I hope spiceworks does succeed. It's the only place on the internet that I know of where multiple vendors and users can come together to share information. It's a fairly level playing field like that. It deserves to succeed.
Spiceworld 2013 Austin, Texas-based Spiceworks used the opening keynotes of its 2013 user conference – Spiceworld – to challenge all rivals. The challenge wasn't as overt as walking up to Zuckerberg with an iron glove, slapping him across the face and casting it upon the ground, but a challenge was made nonetheless. LinkedIn …
Saturday 9th November 2013 14:38 GMT Vociferous
Saturday 9th November 2013 15:48 GMT Piro
Re: This article reads like an ad.
You're on The Register, and you don't know what Spiceworks is?
Well, primarily it is an asset management tool for your network, and help desk.
You host it locally and it gathers data about the kit on your network, it is configurable in many ways, and often spits out some very useful information, it does things like automatically look up warranties that are soon to expire and so on, and it's all free.
The social part is something I don't know much about, but I do know they have free support and forums that have had helpful resources that I've found from searching sometimes.
It is primarily NOT a social network, and is NOT subscription based.
Maybe it could be used in those ways, but I've never found that necessary.
Saturday 9th November 2013 16:03 GMT Anonymous Coward
Re: This article reads like an ad.
SpiceWorks started as a mediocre system management program, but has since built it's product feature set up quite nicely. It's free* (with ads but you can pay to remove the advertising) which means pretty much any coal-face IT person has at least looked at it. Vendors paid for their ads to be on the SpiceWorks pages.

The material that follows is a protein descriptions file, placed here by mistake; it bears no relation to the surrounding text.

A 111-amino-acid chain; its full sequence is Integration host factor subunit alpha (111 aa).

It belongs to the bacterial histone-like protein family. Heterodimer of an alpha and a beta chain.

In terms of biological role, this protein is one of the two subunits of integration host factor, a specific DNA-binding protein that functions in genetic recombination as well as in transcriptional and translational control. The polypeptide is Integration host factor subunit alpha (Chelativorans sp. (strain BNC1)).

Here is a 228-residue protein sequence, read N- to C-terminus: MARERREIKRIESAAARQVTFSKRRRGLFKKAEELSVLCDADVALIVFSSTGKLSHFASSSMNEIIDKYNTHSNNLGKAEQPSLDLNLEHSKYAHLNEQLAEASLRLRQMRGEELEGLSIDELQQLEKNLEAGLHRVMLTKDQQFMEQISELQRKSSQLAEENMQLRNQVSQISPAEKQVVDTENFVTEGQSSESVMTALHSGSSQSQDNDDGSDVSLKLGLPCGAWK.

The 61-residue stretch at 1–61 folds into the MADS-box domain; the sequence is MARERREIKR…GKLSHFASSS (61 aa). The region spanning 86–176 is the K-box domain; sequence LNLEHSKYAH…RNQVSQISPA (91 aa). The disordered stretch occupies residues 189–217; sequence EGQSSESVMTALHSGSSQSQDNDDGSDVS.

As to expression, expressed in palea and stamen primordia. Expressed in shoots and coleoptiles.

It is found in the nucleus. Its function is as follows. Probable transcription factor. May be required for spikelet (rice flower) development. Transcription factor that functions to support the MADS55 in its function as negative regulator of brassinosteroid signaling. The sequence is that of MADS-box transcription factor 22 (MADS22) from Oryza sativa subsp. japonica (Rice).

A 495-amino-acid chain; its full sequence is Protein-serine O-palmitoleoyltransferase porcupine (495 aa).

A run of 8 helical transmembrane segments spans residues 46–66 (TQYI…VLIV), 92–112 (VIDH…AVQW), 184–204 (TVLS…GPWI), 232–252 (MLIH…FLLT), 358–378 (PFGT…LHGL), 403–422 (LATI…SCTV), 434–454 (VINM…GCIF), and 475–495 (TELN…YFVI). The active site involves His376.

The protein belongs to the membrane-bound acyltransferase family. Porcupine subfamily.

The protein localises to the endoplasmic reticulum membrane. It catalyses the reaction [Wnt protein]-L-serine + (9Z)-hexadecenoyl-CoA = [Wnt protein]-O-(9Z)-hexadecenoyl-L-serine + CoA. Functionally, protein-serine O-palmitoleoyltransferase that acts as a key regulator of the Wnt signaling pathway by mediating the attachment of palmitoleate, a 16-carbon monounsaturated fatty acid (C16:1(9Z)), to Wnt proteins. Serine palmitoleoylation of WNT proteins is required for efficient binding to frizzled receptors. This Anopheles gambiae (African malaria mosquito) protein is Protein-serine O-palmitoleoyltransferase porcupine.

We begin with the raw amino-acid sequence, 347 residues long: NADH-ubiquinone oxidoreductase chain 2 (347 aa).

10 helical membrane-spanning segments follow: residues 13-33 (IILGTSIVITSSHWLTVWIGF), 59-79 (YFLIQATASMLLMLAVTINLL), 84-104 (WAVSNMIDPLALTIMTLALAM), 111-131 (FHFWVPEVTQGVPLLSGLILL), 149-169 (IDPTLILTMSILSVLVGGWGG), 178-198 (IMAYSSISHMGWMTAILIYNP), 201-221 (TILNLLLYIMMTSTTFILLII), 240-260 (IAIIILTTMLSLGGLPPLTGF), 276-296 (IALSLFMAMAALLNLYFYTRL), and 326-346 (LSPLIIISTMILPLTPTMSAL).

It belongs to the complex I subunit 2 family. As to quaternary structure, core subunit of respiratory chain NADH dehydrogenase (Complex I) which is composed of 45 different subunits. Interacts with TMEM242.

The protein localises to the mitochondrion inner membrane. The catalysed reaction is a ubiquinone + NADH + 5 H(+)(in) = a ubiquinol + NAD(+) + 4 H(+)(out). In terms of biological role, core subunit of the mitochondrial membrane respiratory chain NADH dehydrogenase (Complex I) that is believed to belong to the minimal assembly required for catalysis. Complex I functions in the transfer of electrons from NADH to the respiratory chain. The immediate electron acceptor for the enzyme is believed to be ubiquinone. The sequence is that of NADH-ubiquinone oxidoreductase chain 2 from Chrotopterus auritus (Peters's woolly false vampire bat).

After a while, the forums became more "help wanted" than product related. Since then, the more you help, the "spicier" you get. Kind of similar to ExpertsExchange and StackOverflow, but without EE's monetisation and SEO tricks and SO's abstraction from vendors. Since then, the quality of answers have increased and the vendors seem to pop-up on the forums more - to dispense "the company truth" and quite often "the real-life truth".
While it doesn't replace my attributes or experience as a L3 network and multi-platform system engineer,, more often than not the onsite contact has asked a question on the SW forum and has a clue (sometimes a dangerous clue) of what's going on, or is required. It's a system ripe for monetisation.
Oblig disclaimer. Started with SpiceWorks at 1.6 and still help friends maintain sites using SpiceWorks (they're not strictly IT people per se)
Sunday 10th November 2013 00:48 GMT Trevor_Pott
Re: This article reads like an ad.
Spiceworks is a Network Management and Help Desk application. That's a very minor part of the value prop, however, despite what some of the closet-dwelling introverts around here will tell you.
The software is a hook to get you sucked into the community. The community is a social network, full stop. The application itself is evolving away from being "just an app" and towards becoming a "platform" into which vendors and dedicated coders form the community can add modules, etc.